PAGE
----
Two friends of mine have a new book coming out February 13, The Resilience of Southern Identify: Why the South Still Matters in the Minds of its People (University of North Carolina Press). Authors Christopher Cooper and Gibbs Knotts argue that though the South has been through tremendous change in the past half century and that though many signs of regional distinctiveness have faded, southern identify rather than fading has shifted to new types of southern identify. They further explain that these new identities are more connected to a region’s folkways and place rather than to a policy or ideology. They add that history is every present and can be confusing for modern Southerners. Despite all the changes in the South, regional identification, the authors argue, is still relevant.
I decided to take a look at a few southern women who participated either in the Women’s March on Washington or in the other marches on the same day in a few Southern cities. I wonder, and I still don’t know if their motives and experience are closely aligned with others around the country or if there are regional differences in their motivations for participation. This question would be a good dissertation topic for someone. I want to acknowledge that men marched in the protest as well as some Trump supporters. I also acknowledge that there is controversy that Pro-Life women were told they could not march and that this seems unfair to some if since it was a women’s march. Also many people participated the following week in the yearly March for Life.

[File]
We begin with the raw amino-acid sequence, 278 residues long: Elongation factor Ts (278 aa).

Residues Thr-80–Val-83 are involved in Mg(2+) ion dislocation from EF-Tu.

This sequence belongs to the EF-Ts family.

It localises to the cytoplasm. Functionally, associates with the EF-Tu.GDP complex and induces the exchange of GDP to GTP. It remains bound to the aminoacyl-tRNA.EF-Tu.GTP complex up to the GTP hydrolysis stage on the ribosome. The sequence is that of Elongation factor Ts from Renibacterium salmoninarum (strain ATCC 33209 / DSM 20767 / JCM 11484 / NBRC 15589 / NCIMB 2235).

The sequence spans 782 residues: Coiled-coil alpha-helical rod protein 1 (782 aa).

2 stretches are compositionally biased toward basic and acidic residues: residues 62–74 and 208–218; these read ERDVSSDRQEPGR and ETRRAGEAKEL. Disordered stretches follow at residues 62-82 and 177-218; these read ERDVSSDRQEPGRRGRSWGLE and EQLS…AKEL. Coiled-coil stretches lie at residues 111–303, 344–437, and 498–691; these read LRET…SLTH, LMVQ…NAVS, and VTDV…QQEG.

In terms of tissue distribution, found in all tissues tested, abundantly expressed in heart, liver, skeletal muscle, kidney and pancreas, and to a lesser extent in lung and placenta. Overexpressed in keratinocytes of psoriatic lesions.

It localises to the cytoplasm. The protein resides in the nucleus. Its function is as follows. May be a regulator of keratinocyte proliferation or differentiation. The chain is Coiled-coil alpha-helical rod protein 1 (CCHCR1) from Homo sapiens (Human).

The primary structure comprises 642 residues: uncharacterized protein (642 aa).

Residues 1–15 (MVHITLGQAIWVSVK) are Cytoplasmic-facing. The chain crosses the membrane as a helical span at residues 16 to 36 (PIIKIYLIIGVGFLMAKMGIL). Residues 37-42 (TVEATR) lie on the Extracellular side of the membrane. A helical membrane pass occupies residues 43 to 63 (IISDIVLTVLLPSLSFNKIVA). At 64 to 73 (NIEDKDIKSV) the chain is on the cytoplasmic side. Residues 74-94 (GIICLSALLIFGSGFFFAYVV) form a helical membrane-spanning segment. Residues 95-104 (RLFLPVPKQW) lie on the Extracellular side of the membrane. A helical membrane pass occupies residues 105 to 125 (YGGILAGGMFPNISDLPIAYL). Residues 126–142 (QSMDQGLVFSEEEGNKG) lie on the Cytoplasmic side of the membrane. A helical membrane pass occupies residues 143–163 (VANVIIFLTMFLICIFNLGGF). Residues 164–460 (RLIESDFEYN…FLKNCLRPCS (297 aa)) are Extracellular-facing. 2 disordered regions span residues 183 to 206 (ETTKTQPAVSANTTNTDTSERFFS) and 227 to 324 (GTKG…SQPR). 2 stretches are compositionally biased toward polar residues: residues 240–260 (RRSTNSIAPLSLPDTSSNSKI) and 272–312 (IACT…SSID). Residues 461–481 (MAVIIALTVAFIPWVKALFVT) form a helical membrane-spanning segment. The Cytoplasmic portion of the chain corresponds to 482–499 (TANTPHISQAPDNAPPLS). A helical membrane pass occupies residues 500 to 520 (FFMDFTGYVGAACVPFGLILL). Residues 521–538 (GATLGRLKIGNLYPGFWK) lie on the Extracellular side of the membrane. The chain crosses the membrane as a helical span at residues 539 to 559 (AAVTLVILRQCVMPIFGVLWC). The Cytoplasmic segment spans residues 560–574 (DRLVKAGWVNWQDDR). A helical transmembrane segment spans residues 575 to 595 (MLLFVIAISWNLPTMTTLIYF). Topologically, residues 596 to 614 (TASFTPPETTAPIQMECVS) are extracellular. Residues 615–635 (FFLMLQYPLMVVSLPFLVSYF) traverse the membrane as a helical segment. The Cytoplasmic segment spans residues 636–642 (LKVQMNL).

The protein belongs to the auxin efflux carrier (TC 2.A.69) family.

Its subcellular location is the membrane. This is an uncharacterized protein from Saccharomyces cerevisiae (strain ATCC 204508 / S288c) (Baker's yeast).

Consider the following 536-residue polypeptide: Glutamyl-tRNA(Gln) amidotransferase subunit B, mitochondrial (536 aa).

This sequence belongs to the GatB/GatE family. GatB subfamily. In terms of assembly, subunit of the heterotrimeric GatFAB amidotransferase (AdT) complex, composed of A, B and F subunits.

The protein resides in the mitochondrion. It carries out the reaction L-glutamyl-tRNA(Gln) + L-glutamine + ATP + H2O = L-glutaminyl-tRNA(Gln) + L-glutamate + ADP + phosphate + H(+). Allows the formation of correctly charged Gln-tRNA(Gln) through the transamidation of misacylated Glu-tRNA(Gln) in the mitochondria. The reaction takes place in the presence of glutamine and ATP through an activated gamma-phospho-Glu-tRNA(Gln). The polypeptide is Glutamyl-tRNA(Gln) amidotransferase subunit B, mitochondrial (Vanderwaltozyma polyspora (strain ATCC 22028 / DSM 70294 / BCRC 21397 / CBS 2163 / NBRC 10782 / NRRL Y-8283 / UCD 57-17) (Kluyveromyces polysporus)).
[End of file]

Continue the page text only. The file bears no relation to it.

My friend on the left is a North Carolina education professor with a strong social justice agenda. Much of her work has focused on gender, race, class, and sexual orientation. This photo is from her participation in Washington and, in addition to her research interests and beliefs, seems to indicate she is also marching on behalf of others.
Above is a picture of the Women’s March in Austin, Texas. It’s important to remember that Austin is a blue island in a very red state.
Above is my stepdaughter and her precious daughter. They participated in the Austin march. Note that her shirt is Hillary Clinton’s reminder, “To all the little girls, never doubt that you are powerful and valuable.”
Above is another mother-daughter team marching in Atlanta. Note that while her daughter acknowledges the new President, she does not see him as a leader. Her mother pleads for what she sees as the continuing fight ahead.
Above is a shot of the Women’s March in Asheville. Note the emphasis on respect for all and the urge to vote in all elections. Asheville is also a blue area surrounded by red.
Yes, the South has changed. The questions are who are her women, what are their experiences, how closely tied to place,region, and social norms are they? Food for thought.